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U.S. auto suppliers oppose setting gas-powered phaseout date

WASHINGTON, April 27 (Reuters) - A group representing auto suppliers will tell U.S. lawmakers on Tuesday it opposes setting a firm date to end the sale of new gasoline-powered passenger cars and expects those vehicles will be sold for at least another 20 years.

The Motor & Equipment Manufacturers Association (MEMA), which represents more than 1,000 vehicle suppliers, will tell a Senate Commerce subcommittee on transportation that the Biden administration should continue to set regulatory requirements that ensure suppliers keep working to improve internal combustion engines.

Ann Wilson, MEMA’s senior vice president of government affairs, will tell the panel that new gasoline-powered vehicles “will likely be on the road for an additional 20 years.”

Climate change concerns “will not be met unless the propulsion system containing the internal combustion engine continues to improve its efficiency,” she added.

Wilson warned that a “fully electric vehicle fleet will require significantly fewer supplier jobs, with some experts arguing that the supplier industry could lose up to 30% of its traditional workforce.”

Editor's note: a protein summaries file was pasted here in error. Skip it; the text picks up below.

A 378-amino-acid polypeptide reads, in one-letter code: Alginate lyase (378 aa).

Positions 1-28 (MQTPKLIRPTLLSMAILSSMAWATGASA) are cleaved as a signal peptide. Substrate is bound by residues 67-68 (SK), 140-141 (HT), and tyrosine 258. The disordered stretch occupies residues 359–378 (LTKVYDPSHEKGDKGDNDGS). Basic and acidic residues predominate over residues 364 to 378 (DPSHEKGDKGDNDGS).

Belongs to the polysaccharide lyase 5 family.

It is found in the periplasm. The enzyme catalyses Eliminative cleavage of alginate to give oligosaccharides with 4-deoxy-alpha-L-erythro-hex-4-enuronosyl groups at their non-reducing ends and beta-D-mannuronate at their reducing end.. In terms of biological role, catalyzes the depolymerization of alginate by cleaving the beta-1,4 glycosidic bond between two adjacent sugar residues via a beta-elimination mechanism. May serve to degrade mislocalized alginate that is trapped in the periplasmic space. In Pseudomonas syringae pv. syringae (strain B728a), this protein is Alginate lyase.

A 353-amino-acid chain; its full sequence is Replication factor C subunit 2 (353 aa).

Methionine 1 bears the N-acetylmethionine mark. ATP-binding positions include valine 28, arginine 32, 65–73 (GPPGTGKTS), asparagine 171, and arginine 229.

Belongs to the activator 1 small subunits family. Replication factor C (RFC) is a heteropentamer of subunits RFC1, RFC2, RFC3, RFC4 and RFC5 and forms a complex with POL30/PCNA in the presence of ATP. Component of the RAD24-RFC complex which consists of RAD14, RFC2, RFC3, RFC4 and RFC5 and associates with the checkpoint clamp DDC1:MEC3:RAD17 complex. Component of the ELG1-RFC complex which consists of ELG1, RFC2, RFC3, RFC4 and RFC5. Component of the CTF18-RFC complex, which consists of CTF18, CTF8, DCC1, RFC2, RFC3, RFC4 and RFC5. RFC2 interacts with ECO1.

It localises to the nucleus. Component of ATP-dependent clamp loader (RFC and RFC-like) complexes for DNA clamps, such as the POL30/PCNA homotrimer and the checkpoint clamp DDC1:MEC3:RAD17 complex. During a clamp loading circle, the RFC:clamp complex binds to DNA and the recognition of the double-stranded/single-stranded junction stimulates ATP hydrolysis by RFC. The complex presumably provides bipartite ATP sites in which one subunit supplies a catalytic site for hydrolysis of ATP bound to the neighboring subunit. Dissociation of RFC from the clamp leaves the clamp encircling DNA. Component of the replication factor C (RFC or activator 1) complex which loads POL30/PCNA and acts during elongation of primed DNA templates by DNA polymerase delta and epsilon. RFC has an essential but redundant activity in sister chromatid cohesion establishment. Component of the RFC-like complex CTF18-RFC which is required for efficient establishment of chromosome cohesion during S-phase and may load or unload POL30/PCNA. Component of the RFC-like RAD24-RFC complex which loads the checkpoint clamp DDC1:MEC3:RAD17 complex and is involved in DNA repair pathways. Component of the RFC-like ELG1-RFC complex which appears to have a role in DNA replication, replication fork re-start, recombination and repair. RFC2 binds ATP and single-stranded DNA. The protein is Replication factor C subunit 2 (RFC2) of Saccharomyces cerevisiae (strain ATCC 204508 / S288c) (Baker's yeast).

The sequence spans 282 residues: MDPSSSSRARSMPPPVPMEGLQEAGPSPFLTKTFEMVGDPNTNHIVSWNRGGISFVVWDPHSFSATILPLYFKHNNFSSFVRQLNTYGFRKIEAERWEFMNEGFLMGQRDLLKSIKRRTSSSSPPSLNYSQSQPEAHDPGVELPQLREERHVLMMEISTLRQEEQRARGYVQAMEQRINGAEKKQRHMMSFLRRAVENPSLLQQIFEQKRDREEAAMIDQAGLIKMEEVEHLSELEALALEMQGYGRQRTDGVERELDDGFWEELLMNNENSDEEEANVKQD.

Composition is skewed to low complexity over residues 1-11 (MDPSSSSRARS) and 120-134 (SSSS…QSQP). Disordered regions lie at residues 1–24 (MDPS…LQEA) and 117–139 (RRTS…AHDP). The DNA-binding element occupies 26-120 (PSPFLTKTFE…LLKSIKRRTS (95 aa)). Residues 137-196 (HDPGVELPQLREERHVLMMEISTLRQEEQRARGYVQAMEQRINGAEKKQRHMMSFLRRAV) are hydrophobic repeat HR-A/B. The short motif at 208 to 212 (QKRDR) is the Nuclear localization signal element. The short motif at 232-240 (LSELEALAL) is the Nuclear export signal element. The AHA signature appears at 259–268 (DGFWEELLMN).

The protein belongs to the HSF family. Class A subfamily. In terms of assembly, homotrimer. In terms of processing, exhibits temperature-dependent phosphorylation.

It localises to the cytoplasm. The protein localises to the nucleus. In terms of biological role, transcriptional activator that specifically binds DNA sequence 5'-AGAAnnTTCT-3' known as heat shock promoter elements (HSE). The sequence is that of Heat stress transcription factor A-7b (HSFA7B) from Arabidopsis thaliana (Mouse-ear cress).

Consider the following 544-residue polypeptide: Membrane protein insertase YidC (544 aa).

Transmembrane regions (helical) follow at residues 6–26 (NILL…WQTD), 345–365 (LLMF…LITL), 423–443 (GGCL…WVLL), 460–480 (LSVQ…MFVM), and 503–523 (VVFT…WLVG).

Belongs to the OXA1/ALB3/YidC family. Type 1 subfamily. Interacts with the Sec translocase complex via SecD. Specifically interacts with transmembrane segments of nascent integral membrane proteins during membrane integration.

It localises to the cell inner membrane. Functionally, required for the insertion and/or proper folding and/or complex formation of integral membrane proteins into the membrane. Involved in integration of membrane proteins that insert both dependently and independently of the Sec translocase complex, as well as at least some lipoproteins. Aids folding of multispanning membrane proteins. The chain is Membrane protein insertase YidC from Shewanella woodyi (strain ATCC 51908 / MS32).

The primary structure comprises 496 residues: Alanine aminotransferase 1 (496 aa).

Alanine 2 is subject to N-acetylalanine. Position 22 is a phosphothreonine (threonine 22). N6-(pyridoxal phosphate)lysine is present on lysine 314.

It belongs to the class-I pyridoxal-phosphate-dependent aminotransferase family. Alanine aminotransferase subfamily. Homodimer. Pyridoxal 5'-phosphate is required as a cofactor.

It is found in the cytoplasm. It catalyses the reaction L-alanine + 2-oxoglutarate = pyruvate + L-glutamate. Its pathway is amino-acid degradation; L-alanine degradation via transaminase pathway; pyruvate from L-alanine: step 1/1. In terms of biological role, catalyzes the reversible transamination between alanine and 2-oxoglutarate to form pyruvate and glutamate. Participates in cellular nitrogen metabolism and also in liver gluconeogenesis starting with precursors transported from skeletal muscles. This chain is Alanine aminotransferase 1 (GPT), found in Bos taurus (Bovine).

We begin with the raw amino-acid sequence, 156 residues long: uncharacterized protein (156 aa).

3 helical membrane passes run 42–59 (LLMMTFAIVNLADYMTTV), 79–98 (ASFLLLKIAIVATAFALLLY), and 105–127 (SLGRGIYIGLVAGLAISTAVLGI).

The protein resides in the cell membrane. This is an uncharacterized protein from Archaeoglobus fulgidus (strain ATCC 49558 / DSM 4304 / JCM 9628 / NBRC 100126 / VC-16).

“Engines, transmissions, aftertreatment systems, and other parts will simply not be manufactured for battery electric and fuel cell vehicles,” she said.

The governors of a dozen U.S. states including California, New York, Massachusetts and North Carolina, and many U.S. lawmakers have called on President Joe Biden to back ending sales of new gasoline-powered vehicles by 2035.

Biden’s infrastructure plan seeks $174 billion in spending and tax credits to electric vehicles and charging networks but does not call for phasing out gasoline-powered passenger vehicles.

California said in September it planned to end sales of new gas-powered passenger vehicles by 2035. Biden’s campaign said last fall he did not support California’s phase-out plan.

Last week, White House climate adviser Gina McCarthy said the administration had not set any specific EV adoption targets.

“We’re not making any demands right now because this is about basically using the market to generate the kind of reductions we need,” McCarthy said. (Reporting by David Shepardson Editing by Bill Berkrot)

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